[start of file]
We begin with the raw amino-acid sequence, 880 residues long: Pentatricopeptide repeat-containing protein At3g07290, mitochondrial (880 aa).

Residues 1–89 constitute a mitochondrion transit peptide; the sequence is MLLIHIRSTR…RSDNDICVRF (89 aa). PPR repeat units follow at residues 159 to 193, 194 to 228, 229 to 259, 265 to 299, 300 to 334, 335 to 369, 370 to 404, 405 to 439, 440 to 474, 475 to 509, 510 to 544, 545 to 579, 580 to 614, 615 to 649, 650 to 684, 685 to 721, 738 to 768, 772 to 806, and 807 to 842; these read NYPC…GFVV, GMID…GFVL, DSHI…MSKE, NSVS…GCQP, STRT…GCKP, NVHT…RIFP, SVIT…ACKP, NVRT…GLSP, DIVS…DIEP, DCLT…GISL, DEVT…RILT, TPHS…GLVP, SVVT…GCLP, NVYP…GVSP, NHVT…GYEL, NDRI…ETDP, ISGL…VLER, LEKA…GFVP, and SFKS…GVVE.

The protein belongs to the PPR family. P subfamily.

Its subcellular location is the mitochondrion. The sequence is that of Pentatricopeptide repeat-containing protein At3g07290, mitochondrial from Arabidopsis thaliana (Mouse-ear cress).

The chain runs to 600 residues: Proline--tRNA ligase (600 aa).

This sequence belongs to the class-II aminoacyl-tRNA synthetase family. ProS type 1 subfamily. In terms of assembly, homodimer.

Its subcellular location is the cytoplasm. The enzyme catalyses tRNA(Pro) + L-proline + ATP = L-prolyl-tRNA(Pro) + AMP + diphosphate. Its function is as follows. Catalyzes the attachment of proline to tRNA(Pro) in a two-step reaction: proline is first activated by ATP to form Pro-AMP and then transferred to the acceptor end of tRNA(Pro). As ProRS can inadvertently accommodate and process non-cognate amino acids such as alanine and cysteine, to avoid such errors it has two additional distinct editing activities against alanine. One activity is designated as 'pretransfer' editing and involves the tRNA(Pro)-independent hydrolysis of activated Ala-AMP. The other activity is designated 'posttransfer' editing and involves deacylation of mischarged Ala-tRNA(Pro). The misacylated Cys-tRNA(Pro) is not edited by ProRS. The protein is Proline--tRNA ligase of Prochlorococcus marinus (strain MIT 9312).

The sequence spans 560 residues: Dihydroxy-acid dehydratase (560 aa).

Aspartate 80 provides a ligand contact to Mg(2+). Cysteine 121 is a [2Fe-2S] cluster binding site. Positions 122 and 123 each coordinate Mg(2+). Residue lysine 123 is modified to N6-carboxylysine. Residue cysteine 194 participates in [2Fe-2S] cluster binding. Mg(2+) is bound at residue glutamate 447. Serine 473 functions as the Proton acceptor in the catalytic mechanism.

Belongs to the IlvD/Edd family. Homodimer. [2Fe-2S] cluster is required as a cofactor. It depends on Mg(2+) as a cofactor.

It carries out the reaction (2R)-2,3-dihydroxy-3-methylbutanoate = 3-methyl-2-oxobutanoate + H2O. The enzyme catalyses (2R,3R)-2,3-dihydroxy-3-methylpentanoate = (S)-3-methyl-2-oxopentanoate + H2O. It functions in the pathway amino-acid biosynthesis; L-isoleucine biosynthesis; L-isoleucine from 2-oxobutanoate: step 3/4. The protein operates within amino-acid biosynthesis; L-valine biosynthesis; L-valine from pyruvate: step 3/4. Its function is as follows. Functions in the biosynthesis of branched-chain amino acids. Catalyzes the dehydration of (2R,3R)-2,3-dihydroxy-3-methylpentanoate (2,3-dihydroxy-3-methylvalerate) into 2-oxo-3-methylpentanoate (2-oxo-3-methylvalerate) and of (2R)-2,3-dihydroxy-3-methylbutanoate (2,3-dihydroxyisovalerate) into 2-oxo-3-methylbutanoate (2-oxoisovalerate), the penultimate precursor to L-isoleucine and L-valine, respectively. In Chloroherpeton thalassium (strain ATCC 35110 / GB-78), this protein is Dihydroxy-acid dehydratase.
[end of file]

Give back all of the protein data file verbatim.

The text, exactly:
We begin with the raw amino-acid sequence, 880 residues long: Pentatricopeptide repeat-containing protein At3g07290, mitochondrial (880 aa).

Residues 1–89 constitute a mitochondrion transit peptide; the sequence is MLLIHIRSTR…RSDNDICVRF (89 aa). PPR repeat units follow at residues 159 to 193, 194 to 228, 229 to 259, 265 to 299, 300 to 334, 335 to 369, 370 to 404, 405 to 439, 440 to 474, 475 to 509, 510 to 544, 545 to 579, 580 to 614, 615 to 649, 650 to 684, 685 to 721, 738 to 768, 772 to 806, and 807 to 842; these read NYPC…GFVV, GMID…GFVL, DSHI…MSKE, NSVS…GCQP, STRT…GCKP, NVHT…RIFP, SVIT…ACKP, NVRT…GLSP, DIVS…DIEP, DCLT…GISL, DEVT…RILT, TPHS…GLVP, SVVT…GCLP, NVYP…GVSP, NHVT…GYEL, NDRI…ETDP, ISGL…VLER, LEKA…GFVP, and SFKS…GVVE.

The protein belongs to the PPR family. P subfamily.

Its subcellular location is the mitochondrion. The sequence is that of Pentatricopeptide repeat-containing protein At3g07290, mitochondrial from Arabidopsis thaliana (Mouse-ear cress).

The chain runs to 600 residues: Proline--tRNA ligase (600 aa).

This sequence belongs to the class-II aminoacyl-tRNA synthetase family. ProS type 1 subfamily. In terms of assembly, homodimer.

Its subcellular location is the cytoplasm. The enzyme catalyses tRNA(Pro) + L-proline + ATP = L-prolyl-tRNA(Pro) + AMP + diphosphate. Its function is as follows. Catalyzes the attachment of proline to tRNA(Pro) in a two-step reaction: proline is first activated by ATP to form Pro-AMP and then transferred to the acceptor end of tRNA(Pro). As ProRS can inadvertently accommodate and process non-cognate amino acids such as alanine and cysteine, to avoid such errors it has two additional distinct editing activities against alanine. One activity is designated as 'pretransfer' editing and involves the tRNA(Pro)-independent hydrolysis of activated Ala-AMP. The other activity is designated 'posttransfer' editing and involves deacylation of mischarged Ala-tRNA(Pro). The misacylated Cys-tRNA(Pro) is not edited by ProRS. The protein is Proline--tRNA ligase of Prochlorococcus marinus (strain MIT 9312).

The sequence spans 560 residues: Dihydroxy-acid dehydratase (560 aa).

Aspartate 80 provides a ligand contact to Mg(2+). Cysteine 121 is a [2Fe-2S] cluster binding site. Positions 122 and 123 each coordinate Mg(2+). Residue lysine 123 is modified to N6-carboxylysine. Residue cysteine 194 participates in [2Fe-2S] cluster binding. Mg(2+) is bound at residue glutamate 447. Serine 473 functions as the Proton acceptor in the catalytic mechanism.

Belongs to the IlvD/Edd family. Homodimer. [2Fe-2S] cluster is required as a cofactor. It depends on Mg(2+) as a cofactor.

It carries out the reaction (2R)-2,3-dihydroxy-3-methylbutanoate = 3-methyl-2-oxobutanoate + H2O. The enzyme catalyses (2R,3R)-2,3-dihydroxy-3-methylpentanoate = (S)-3-methyl-2-oxopentanoate + H2O. It functions in the pathway amino-acid biosynthesis; L-isoleucine biosynthesis; L-isoleucine from 2-oxobutanoate: step 3/4. The protein operates within amino-acid biosynthesis; L-valine biosynthesis; L-valine from pyruvate: step 3/4. Its function is as follows. Functions in the biosynthesis of branched-chain amino acids. Catalyzes the dehydration of (2R,3R)-2,3-dihydroxy-3-methylpentanoate (2,3-dihydroxy-3-methylvalerate) into 2-oxo-3-methylpentanoate (2-oxo-3-methylvalerate) and of (2R)-2,3-dihydroxy-3-methylbutanoate (2,3-dihydroxyisovalerate) into 2-oxo-3-methylbutanoate (2-oxoisovalerate), the penultimate precursor to L-isoleucine and L-valine, respectively. In Chloroherpeton thalassium (strain ATCC 35110 / GB-78), this protein is Dihydroxy-acid dehydratase.